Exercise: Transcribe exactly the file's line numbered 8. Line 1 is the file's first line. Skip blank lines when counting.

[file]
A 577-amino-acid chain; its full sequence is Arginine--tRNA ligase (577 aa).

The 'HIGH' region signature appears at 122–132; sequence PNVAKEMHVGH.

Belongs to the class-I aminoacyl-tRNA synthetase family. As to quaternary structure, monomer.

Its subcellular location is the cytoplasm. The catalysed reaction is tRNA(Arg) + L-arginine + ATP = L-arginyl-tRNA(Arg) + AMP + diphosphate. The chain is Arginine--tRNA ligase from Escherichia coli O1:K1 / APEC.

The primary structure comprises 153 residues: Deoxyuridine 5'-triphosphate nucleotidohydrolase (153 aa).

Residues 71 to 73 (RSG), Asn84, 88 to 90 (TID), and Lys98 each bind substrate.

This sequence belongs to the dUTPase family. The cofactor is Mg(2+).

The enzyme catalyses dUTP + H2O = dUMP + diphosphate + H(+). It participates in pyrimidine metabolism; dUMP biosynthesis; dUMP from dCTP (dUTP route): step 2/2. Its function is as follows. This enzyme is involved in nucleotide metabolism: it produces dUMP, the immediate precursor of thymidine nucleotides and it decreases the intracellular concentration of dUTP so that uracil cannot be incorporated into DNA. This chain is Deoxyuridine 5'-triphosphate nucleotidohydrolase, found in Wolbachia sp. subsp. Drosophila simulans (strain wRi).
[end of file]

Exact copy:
The enzyme catalyses dUTP + H2O = dUMP + diphosphate + H(+). It participates in pyrimidine metabolism; dUMP biosynthesis; dUMP from dCTP (dUTP route): step 2/2. Its function is as follows. This enzyme is involved in nucleotide metabolism: it produces dUMP, the immediate precursor of thymidine nucleotides and it decreases the intracellular concentration of dUTP so that uracil cannot be incorporated into DNA. This chain is Deoxyuridine 5'-triphosphate nucleotidohydrolase, found in Wolbachia sp. subsp. Drosophila simulans (strain wRi).